How to Deliver the Customer Experience

People are buying an Experience, not just a Patio

I recently read a blog post about how corporate executives still don’t “get” Customer Experience. The point the author was making is that executives have more of a reactive approach to customer service than an actual plan to deliver a positive customer experience.

As much as the term Customer Service has become synonymous with elevator music-phone call waiting-serenades, scripted overseas help lines and chat-bots, the term Customer Experience seems to have become the new buzz term for business executives. For us, however, delivering the customer experience is a core principle of our business.

When I started Breckenridge Landscape I wanted to establish a company based on giving my customers an overall great experience. Installing a beautiful landscape for our clients just isn’t enough anymore. What’s the use in having a brand new paver patio and fireplace if the whole process in getting it done was riddled with delays and problems?

People remember and refer our company based on the experience they had and the convenience of the process, more than they will refer us simply based on the finished product itself.

With referrals being the holy grail of sales leads, it is imperative that we compel our clients to become our brand ambassadors. This means that delivering an experience that clients will remember and rave about must be a proactive process that every employee participates in.

So how do we do that here at Breckenridge Landscape? Here are a few insights in to how we deliver a great customer experience.

We respond to clients immediately.

Every interaction with a client, whether they are voicing a concern or asking for a quote, is an opportunity to impress them.

I have had clients email me at 9pm with a question about a plant and I have responded by 9:15pm. Even if I don’t have the answer to the question, just letting them know that I received their message and I will get back to them, is enough to put their mind at ease.

We communicate with our clients regularly.

Once we have a client engaged, we make sure that they are kept up to date on how their project is progressing. During the design process I will regularly let clients know how the design is coming and when they can expect to hear back from me with the final design.

Once the client has signed a construction contract, we will update them on the schedule weekly and call them a day in advance of the crew arriving so they aren’t surprised by a crew of workers showing up at 7am.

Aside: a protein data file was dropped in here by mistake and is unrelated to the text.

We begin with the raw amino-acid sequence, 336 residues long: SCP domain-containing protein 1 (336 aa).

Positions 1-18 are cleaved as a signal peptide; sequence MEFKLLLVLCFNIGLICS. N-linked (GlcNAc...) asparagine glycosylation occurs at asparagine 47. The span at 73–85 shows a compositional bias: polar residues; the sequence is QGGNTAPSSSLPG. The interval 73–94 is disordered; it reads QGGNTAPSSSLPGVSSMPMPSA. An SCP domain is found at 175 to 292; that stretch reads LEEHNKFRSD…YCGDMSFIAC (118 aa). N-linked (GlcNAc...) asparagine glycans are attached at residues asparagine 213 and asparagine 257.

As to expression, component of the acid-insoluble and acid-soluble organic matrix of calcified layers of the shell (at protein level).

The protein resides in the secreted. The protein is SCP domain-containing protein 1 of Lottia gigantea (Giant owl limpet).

We let our clients know that we appreciate their trust in us.

We all like to feel appreciated and customers are no exception. Whenever I communicate with a client via email or in a phone conversation I am polite, using please and thank you, but I also let them know that I appreciate their business. The important thing is to be genuine. Too often we hear the overseas call center operator from our bank say thank you after every answer as if it was written in a script for them to recite (and it often is). When the “thank you” isn’t genuine it does more harm to the customer experience than saying nothing at all.

We expect all of our employees to participate in delivering a positive customer experience.

The crews that install our clients landscaping projects or maintains their property are the most important sales staff we have. They have more contact and interaction with our clients than I will ever have. Our code of conduct covers our expectations on uniforms, phone usage and timeliness but what it can’t outline is attitude.

Sure, we can have behavior standards on the job site, but in order to deliver the best experience possible, every interaction a client has with a member of our staff has to be a positive one. To achieve this, I as the president of the company must lead by example and the supervisor and foreman must do the same.

When the crew members see me addressing the client’s questions in a positive manner and agreeing to do whatever is necessary to make the client happy, they are compelled to do the same knowing that the company will stand behind their decisions.

Even though the term Customer Experience has been hijacked by marketers and ad agencies looking for ways to avoid the negative connotation of the old Customer Service term, there is no substitute for actually delivering. Slogans will only work to drive new customers to your business for so long, if their actual experience working with you is a negative one, it will be a short lived strategy.

Conversely, giving the client a great experience will net a company much more business through referrals and reputation than any marketing campaign.